Human remains and detailed illustrations make up this rich and engaging exhibition, which showcase rare items from the Royal College of Physician's collections, on show together for the first time in their history. The display charts the history of public dissections across Europe and the life of John Finch, known as a 'lynx with a knife'.
The centerpiece of the display is a rare set of six 'visually spectacular' anatomy tables. They display human veins, nerves and arteries dissected at the University of Padua's famous anatomy theatre in the 17th century, skillfully arranged on to wooden panels.
The pioneering work of the anatomists at Padua has undoubtedly inspired generations of physicians, historians and artists a like. Their broad reaching influence can be seen in the works of contemporary artists such as Antony Gormley and controversial anatomist, Gunter Von Hagens.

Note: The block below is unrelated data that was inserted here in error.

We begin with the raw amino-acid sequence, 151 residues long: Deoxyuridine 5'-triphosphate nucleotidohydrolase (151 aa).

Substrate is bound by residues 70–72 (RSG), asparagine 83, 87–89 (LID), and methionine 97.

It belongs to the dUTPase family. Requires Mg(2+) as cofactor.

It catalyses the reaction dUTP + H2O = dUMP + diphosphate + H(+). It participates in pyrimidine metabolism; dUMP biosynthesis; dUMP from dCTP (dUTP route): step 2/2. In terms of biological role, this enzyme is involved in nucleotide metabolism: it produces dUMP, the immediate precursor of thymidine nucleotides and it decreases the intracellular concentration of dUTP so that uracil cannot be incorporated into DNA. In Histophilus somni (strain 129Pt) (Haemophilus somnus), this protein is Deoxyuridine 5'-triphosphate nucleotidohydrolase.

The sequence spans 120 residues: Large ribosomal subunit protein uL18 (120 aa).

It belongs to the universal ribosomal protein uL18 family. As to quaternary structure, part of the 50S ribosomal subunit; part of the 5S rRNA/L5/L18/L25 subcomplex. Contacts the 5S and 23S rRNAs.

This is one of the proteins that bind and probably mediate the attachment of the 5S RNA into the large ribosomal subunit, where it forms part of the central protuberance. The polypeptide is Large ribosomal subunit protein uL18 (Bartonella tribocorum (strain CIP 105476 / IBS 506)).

Padua's famous anatomy theatre was built in 1595 and is the oldest in Europe. Students from across the continent watched dissections in the steeply tiered theatre. Bodies came from executed criminals and were also supplied by Padua's hospitals. Opening up bodies was a ritual act in the anatomy theatres of early modern Europe. The performance took place within a carefully monitored philosophical, legal and religious framework.
The exhibition is supported by loans from the Hunterian Museum at the Royal College of Surgeons, The Gordon Museum of Pathology, and Christ's College, Cambridge. These include dissection tools, preparations made by surgeon Sir Astley Paston Cooper and exquisite wax models created by anatomical modeller Joseph Towne.
Watch the story behind the exhibition here: http://www.rcplondon.ac.uk/museum-and-garden/whats/curious-anatomys/story-behind-curious-anatomys
The Royal College of Physicians (RCP) is the oldest medical college in England. Its collections relate to the history of the medical college, and to the physician's profession.
Collections range from portraits, providing a pictorial and sculptural record of presidents, fellows and other physicians associated with the RCP, from its foundation in 1518 to the present, the fascinating Symons collection of medical instruments, and the Hoffbrand collection of apothecary jars.